Hand Surgery in Worcester, MA
Since our hands are so busy working for us, they often get hurt, overused, or injured. Just ask around and you will find “jammed” fingers, carpal tunnel syndrome, tennis elbow, and funky fungus in fingernails. The fact is, common hand problems are quite normal. At Salisbury Plastic Surgery, led by board-certified plastic surgeon Dr. Deborah K. Ekstrom, surgical treatment for common hand problems is available for residents of Worcester, Shrewsbury, and neighboring areas in Massachusetts.
What Types of Conditions Require Hand Surgery?
Our facility provides surgical treatment for a variety of common problems with the hands, including the following:
Carpal Tunnel Syndrome
This condition has become a household term because so many people suffer from it. Basically, the afflicted hand has the following classic symptoms:
- Numbness and tingling, usually in the three and a half digits on the thumb side of the hand
- “Clumsiness” of the hands with dropping things like pencils, cups and papers
- Nighttime waking
- Morning “sickness” of the hands and fingers (like trying to bend sausages)
- Pain in the hand/wrist, which travels up the arm
Some patients only experience pain in the hands, which may travel upward along the arms called “high pain component carpal tunnel syndrome.” Symptoms may continue for years before the patient is diagnosed and treated. Other symptoms, such as diabetes or arthritis in the neck may complicate the picture.
The ligament at the base of the palm where it meets the wrist, called the transverse carpal ligament, joins the tips of the horseshoe-shaped grouping of the wrist bones. The tunnel that results carries nine tendons that work like puppet strings to bend the fingers. Right on top of all the tendons and right under the ligament (which is a tough thick band of connective tissue) runs a nerve called the median nerve. This nerve may get pinched if the tendon tissues swell and cut off its blood supply.
In severe cases of carpal tunnel syndrome, the hands feel like they are on fire. Nothing except surgery or sometimes an injection will relieve the symptoms. This includes narcotics, such as morphine or Percocet.
How is Carpal Tunnel Syndrome Diagnosed?
A nerve test called electromyography and nerve conduction study (EMG/NCS) may be ordered to diagnose the condition and guide treatment plans.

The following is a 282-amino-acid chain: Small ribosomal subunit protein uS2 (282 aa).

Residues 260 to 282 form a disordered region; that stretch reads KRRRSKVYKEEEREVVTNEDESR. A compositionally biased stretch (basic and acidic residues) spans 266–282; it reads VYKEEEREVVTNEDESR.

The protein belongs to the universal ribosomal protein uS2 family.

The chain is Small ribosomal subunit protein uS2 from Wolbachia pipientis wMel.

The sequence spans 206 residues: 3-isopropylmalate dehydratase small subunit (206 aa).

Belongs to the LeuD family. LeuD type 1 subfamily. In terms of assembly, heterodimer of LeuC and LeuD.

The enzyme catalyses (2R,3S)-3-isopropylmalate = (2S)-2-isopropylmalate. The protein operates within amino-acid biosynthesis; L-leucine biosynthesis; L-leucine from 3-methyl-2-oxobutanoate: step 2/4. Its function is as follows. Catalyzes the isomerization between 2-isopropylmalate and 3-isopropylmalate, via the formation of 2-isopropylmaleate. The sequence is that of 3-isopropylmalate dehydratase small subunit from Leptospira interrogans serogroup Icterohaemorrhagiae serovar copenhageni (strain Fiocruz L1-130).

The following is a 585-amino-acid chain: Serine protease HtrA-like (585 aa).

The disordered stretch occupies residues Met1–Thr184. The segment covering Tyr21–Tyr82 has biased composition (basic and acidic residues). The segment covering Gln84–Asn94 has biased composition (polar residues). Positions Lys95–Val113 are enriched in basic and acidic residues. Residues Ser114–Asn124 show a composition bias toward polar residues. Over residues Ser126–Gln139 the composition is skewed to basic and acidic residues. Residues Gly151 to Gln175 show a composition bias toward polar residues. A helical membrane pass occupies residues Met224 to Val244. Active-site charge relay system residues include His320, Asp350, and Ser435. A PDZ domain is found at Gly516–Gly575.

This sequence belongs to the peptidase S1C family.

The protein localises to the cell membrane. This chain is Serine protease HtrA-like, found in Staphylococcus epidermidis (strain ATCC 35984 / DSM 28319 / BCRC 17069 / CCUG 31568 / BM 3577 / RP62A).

Treatment of Carpal Tunnel Syndrome
When carpal tunnel syndrome is left untreated, pressure may cause a lack of blood supply to the nerve and may cause the muscles that move the hand to lack nerve connections and experience atrophy, or stop working. The tips of the fingers may become permanently numb, the thumb may lose its strength and permanently lose its ability to touch the tips of the fingers. If the pressure affects the area of the nerve carrying sensation, the tips of the fingers may become permanently numb.
Sometimes a steroid injection of the carpal tunnel space will temporarily shrink the swelling of the tendon tissue and relieve pressure on the nerve, but the symptoms almost always come back.
Women who get carpal tunnel syndrome when pregnant almost always need surgery to take care of symptoms later in life.
Carpal tunnel surgery usually takes about 30 minutes. Surgery can be done with general anesthesia. After the surgical procedure is completed the incision is sutured closed and the hand is wrapped in a bulky mitten-type dressing. The patient can usually take off the big mitten dressing after 48 hours and can begin using the hand again. Stitches usually are removed after about a week.
The hand stays achy and sore for a few weeks and gradually gets better. The incision heals quickly and the scar fades over about one year, until it is white and hardly noticeable in most patients. Weight lifting gloves pad the palm and are helpful for comfort for gripping objects against the palm. During the early recovery phase, the patient is allowed to do any physical activity that is comfortable for the hand. By six months, grip strength is almost completely returned and by one year very little reminder of the surgery remains.
Trigger Finger and De Quervain’s Disease
Both trigger finger and de Quervain’s disease are cousins of carpal tunnel syndrome and, like carpal tunnel syndrome, are caused by tendonitis (swelling and inflammation of the tendons). One or more fingers may “catch” when straightening the digits, especially first thing in the morning, causing pain. Gripping and grasping are difficult, and pressure at the base of the finger results in tenderness.